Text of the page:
Jason Aldean Got ‘Party’ Started One Fan at a Time
Jason Aldean believes that with this year's My Kinda Party tour, he's finally able to give fans the kind of show he himself would like to see. He cites the increased use of video screens, lights and staging as some of the reasons for that pronouncement. Yet if it weren't for the fans, and the singer's hits, including 'Big Green Tractor,' 'She's Country' and his current No. 1 with Kelly Clarkson, 'Don't You Wanna Stay,' he wouldn't be able to add those elements to his show.
"It all comes down to the song," Jason tells The Boot. "We built our career one song and one fan at a time."
Now that he has exploded as a major touring act, Jason says he is afforded the luxury of putting on a show that's visually exciting as well as one that's awesome from the music point of view.
"When you're starting out and only making $5,000 a show, you can't go out and spend $10,000 a night to put on a show," he explains. "The fact that now we can go out and play bigger venues and those shows are doing well, we can give our fans the best show we can give them. It takes money sometime to make it look and sound like you want. We've gotten to that point now."
Jason knows he has a special group of fans, some he recognizes from when he started performing in small clubs around the country.
"One of the first shows of this tour, a girl held up a sign that said 'My 50th Show.' Of course, I stopped the show and made a big deal about that. Country music fans are very loyal. They find an artist they're into and they stick with them through the life span of the artist's career. Mine are pretty rabid, which I love, and it's not just women. It's girls and their boyfriend, wives and their husband with their five year-old kid, 80-year-old women. It's a wide range of people and I love that. We've never targeted one specific demo[graphic] because we wanted as many people at our show as possible, and we've been able to accomplish that."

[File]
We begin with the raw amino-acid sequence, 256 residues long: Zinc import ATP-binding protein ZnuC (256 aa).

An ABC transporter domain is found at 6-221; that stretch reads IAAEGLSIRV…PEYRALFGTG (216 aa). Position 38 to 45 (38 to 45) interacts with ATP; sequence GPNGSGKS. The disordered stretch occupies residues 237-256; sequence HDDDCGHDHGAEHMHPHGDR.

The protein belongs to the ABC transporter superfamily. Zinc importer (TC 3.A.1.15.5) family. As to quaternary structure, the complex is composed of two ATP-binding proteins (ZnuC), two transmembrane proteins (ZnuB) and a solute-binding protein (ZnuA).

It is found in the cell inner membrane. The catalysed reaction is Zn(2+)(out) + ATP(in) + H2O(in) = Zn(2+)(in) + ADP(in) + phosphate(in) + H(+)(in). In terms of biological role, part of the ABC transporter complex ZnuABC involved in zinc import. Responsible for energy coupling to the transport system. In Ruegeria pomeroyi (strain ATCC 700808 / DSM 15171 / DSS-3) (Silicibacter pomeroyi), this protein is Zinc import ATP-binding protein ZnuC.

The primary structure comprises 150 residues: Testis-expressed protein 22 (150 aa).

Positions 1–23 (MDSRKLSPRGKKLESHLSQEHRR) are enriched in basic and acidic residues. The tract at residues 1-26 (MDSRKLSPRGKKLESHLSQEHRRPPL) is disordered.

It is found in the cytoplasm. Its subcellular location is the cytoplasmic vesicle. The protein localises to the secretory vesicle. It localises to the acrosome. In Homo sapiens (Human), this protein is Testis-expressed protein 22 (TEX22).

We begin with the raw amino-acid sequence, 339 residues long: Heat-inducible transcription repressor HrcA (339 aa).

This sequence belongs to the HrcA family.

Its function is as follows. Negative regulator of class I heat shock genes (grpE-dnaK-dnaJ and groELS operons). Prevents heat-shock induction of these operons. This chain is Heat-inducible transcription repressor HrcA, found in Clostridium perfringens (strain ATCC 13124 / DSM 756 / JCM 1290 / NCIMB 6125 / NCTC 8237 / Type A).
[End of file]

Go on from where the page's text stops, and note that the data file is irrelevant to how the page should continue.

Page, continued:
One of the ways Jason watched his popularity grow was in his audience and the different things he saw fans do. "It's a lot about the songs we have out," he admits. "In the beginning, we would go out and there would be one person with one little cardboard sign that said: 'We love you Jason.' Next they were holding up tractors and all that stuff. Each year it changes. Then I noticed that more people were coming for us, out of everybody that's there on the show. Especially last year; we were on the show with Carrie Underwood and Tim McGraw, and I'd look out and there would be people wearing our shirts and holding up signs for us, and to me that's pretty cool. Especially when you take into consideration how many people are out there. I look forward to new experiences with my fans every year."
One of the coolest things about this year's tour for Jason is that he's returning to venues as a headliner where he once performed as an opening act. "We recently sold out Rupp Arena in Lexington, Kentucky -- 18,000 people. I remember being there with Rascal Flatts, as their opening act, and thinking, 'Man, I've got a long way to go to do this.' To me, it's still unbelievable. Once a week, me and guys will be sitting in the dressing room going, 'Are you believing this right now? I don't.' It's pretty amazing and the coolest thing on the whole tour."
Despite the excitement, doing show after show takes a toll on an entertainer. Jason is combating that by cutting back to 75-80 shows this year, down from 130 last year and the 200-plus dates he did when he first was starting out.
"Each week you go out, but then you get to come home and you feel a little rested when you go back out the next week. That helps to kind of get rejuvenated. We're not out a month at a time like we have been. By the end of the year, we're drained and ready to shutdown for a while. But this way, for each show, we can give 110 percent, which is what people expect from us.
"The biggest thing for me is getting enough sleep. I can tell when I'm not, because my voice sounds tired. Once a week, I'll sleep until 3 or 4 in the afternoon, just to catch up, and then I'm good to go. I also have a personal chef on the road and he makes sure I eat pretty good. I tell him what I want and he makes it happen. Making sure I eat right and get enough sleep is what helps me make it through a tour with enough energy to do the show I want to do."
Eric Church and the JaneDear girls are out with Jason on the spring leg of his My Kinda Party tour, which continues through June 5, ending in Mansfield, Mass. The summer tour, featuring Chris Young and Thompson Square, kicks off on July 8 in Milwaukee, Wis.